Persons with Pre-Existing Health Conditions Urged to Avoid Smoke from Albany Warehouse Fire

Air Sampling Reveals No Significant Levels of Toxic Chemicals, but Particulate Matter Can Irritate Respiratory Conditions

ALBANY, NY (Oct. 23, 2010) – State health officials reported today that tests of air quality conducted by the New York State Department of Health (DOH) in and around the plumes created by the Albany Central Warehouse fire indicate no significant levels of toxic chemicals. They cautioned, however, that fine particles often contained in smoke may produce or worsen symptoms in individuals with chronic respiratory disease or cardiovascular conditions.

DOH conducted tests on air samples collected late Friday night from neighborhoods surrounding the fire in response to a request from Mayor Jerry Jennings. DOH's Wadsworth Center tested the samples for volatile organic compounds, including petroleum hydrocarbons, solvents, chlorinated solvents and freons. Testing results did not find the levels of those chemicals to be significantly higher than what would be expected in normal urban ambient air. One sample taken closest to the thickest smoke was slightly above normal ranges.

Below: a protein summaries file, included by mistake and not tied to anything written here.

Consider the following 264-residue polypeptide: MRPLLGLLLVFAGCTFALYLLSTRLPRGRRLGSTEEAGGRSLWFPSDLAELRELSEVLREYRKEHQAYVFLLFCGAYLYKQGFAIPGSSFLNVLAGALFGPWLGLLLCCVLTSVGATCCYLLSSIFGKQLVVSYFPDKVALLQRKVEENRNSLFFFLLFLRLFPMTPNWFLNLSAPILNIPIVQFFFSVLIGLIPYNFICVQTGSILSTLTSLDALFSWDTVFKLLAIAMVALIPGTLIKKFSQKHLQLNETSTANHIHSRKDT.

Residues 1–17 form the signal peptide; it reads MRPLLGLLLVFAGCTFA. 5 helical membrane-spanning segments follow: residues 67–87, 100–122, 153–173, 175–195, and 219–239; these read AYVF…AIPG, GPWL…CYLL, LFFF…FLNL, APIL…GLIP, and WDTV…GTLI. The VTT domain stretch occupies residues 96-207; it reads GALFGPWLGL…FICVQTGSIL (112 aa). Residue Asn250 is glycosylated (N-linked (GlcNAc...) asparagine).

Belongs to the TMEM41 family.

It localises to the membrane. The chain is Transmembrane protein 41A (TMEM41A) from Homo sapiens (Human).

"I want to thank DOH's emergency response team and laboratory staff for their quick response Friday night and this weekend to monitor air quality in and around Albany," said State Health Commissioner Richard F. Daines, M.D.

DOH collected additional air samples today from neighborhoods in Albany and Rensselaer counties. The results of those tests will be available Sunday.

State health officials warn that fine particles contained in the smoke may contribute to poor air quality in areas downwind of the fire. Caution is especially advised for those with pre-existing respiratory conditions, such as asthma, and those with heart and other cardiovascular conditions, as fine particles can aggravate those conditions. DOH is collaborating with the Albany County Health Department and the State Department of Environmental Conservation (DEC) to monitor air quality for particulate levels.

Respiratory symptoms from exposure to smoke may include shortness of breath, chest pain and coughing. People experiencing symptoms, particularly those with pre-existing medical conditions, should contact their health care provider.

Staying indoors and keeping windows closed may help to reduce exposure and alleviate symptoms.